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Lesson 6Distributed object middleware
ObjectiveDescribe the function of distributed object middleware.

What is Distributed Object Middleware?

Distributed object middleware is middleware that provides a deployment, execution, and management framework for objects hosted on different computing environments. The chief difference between object-oriented and RPC-based middleware is that it's object-oriented, which provides for far greater design and deployment flexibility, and reuse.

How does Distributed Object Middleware Work?

The kernel of distributed object middleware is the object request broker (ORB).[1] This Slide Show illustrates how the ORB works.
Orb 1
1) The ORB facilitates the deployment and management of CORBA, COM+ and Java objects across different architectures
Orb 2
2) Using ORBs, the developer of a multi-object application can easily partition those objects onto different networks nodes.
Orb 3
3) So while remote objects are designed differently, they share a common language, which enables them to operate with one another.
Orb 4
4) The ORB world has a few major standards, most notably including the Object Management Group.

ORB Function Corba
In sum, distributed object middleware allows objects from applications developed in different languages, running on different physical computing environments, to interoperate and share methods in a flexible and dependable fashion.

Distributed object middleware Considerations

Question: Is Corba difficult to develop?
Very few programmers are well-versed in the IDL (interface definition language) required for most ORB implementations. In addition,since this type of approach mediates different languages between different computing environments, this kind of middleware isconceptually difficult to design. Few corporate IT departments possess considerable ORB and IDL expertise, and therefore must dependon typically expensive third-party help.
Question: Which middleware technologies were successors to OMG CORBA?
OMG CORBA (Common Object Request Broker Architecture) was a middleware technology that was widely used in the 1990s and early 2000s for distributed computing. While CORBA is still in use today, several middleware technologies emerged as successors to CORBA, including:
  1. Web Services: Web services use a standardized set of protocols and technologies (such as SOAP, WSDL, and XML) to enable communication and data exchange between distributed applications. Web services are widely used today and have largely replaced CORBA for many applications.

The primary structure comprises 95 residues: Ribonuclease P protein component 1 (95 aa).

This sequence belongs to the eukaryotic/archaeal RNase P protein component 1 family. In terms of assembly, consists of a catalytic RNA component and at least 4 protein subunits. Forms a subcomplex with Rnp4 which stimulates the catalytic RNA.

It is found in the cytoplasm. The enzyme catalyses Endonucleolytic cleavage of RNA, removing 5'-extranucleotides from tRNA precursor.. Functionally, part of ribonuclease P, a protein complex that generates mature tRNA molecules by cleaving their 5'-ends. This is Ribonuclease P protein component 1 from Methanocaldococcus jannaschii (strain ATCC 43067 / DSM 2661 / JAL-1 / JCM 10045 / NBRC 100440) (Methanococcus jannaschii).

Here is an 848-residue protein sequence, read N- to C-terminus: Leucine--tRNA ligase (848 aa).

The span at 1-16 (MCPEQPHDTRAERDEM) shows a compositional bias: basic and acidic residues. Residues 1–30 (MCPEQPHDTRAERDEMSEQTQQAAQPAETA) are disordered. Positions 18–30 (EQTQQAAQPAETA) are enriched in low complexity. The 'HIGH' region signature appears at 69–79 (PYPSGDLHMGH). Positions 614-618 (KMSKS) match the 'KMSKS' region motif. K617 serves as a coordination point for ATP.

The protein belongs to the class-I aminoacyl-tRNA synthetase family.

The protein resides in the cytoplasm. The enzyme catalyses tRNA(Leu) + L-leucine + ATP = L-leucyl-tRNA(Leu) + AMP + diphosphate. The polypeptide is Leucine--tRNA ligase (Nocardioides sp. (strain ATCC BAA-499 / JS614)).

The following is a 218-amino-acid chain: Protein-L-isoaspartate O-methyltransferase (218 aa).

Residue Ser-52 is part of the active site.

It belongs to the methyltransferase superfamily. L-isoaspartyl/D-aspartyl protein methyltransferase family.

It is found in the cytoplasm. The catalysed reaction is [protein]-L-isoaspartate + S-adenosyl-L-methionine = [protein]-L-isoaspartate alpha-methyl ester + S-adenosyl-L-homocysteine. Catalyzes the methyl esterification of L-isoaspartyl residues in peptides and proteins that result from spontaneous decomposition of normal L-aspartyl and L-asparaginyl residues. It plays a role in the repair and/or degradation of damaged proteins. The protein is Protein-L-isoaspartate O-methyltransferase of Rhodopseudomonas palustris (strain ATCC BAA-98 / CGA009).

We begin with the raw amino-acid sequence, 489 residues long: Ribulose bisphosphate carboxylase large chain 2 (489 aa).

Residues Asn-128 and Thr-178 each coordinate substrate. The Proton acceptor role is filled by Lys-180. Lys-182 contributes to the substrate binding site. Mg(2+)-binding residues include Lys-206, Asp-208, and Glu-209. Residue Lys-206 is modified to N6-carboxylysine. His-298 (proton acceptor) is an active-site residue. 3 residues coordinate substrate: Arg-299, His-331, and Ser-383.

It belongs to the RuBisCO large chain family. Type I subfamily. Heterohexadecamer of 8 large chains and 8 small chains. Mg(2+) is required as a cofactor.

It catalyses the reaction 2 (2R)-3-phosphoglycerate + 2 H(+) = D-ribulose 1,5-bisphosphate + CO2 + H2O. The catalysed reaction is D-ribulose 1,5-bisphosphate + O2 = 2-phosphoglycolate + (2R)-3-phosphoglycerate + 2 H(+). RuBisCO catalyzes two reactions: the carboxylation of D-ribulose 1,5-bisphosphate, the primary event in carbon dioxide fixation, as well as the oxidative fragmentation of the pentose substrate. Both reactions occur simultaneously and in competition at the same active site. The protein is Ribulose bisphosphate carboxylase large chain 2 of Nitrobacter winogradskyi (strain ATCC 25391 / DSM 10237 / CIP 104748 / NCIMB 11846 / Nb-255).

2. REST (Representational State Transfer): REST is a lightweight architectural style for building distributed applications that relies on HTTP and other web standards. REST has gained popularity in recent years as a simpler and more scalable alternative to CORBA and other middleware technologies.
  3. Message-Oriented Middleware (MOM): Message-oriented middleware is designed to support asynchronous messaging between distributed applications. MOM technologies such as JMS (Java Message Service) have become popular for building scalable, fault-tolerant applications.
  4. Enterprise Service Bus (ESB): ESB is a middleware technology that provides a platform for integrating disparate applications and services. ESB technologies such as MuleSoft and Apache ServiceMix have become popular for building integration solutions.
  5. Microservices: Microservices is an architectural approach to building distributed applications that emphasizes the use of small, independently deployable services that communicate using lightweight protocols such as REST. Microservices architectures have gained popularity in recent years as a more flexible and scalable alternative to monolithic architectures and middleware technologies such as CORBA.

In summary, while CORBA is still in use today, several middleware technologies have emerged as successors to CORBA, including web services, REST, message-oriented middleware, enterprise service bus, and microservices. These technologies offer simpler, more scalable, and more flexible alternatives to CORBA for building distributed applications.

Components and Standards

Consider using component and object architectures, such as Enterprise Java Beans[2] (EJBs) or ActiveX[3] that can be extended through distributed object standards like CORBA[4] and COM+[5]. Though relatively few eBusiness solutions actively use distributed objects at this time, plenty of eBusiness solutions take advantage of component and object standards.
The next lesson is about yet another kind of middleware, transaction processors.

Distributed Object Middleware - Quiz

Click the Quiz link below to review the peculiarities and functions of distributed object middleware.
Distributed Object Middleware - Quiz

[1] Object request broker: A program that controls communication between clients and objects on servers.
[2] Enterprise Java Beans (EJB): Component software architecture from Sun that is used to build Java applications that run in the server. It uses a "container" layer that provides common functions such as security and transaction support and delivers a consistent interface to the applications regardless of the type of server. CORBA is the infrastructure for EJBs, and at the wire level, EJBs look like CORBA components. EJBs are the backbone of Sun's J2EE platform, which provides a pure Java environment for developing and running Web-based applications.
[3] ActiveX: A set of rules for how applications should share information. This is Microsoft's version of Java applets.
[4] CORBA: Enables pieces of programs, called objects, to communicate with one another regardless of what operating system they are running on or what programming language they were written in.
[5] COM+: Microsoft's language independent component architecture intended to provide general purpose, object oriented means to encapsulate commonly used features and functions.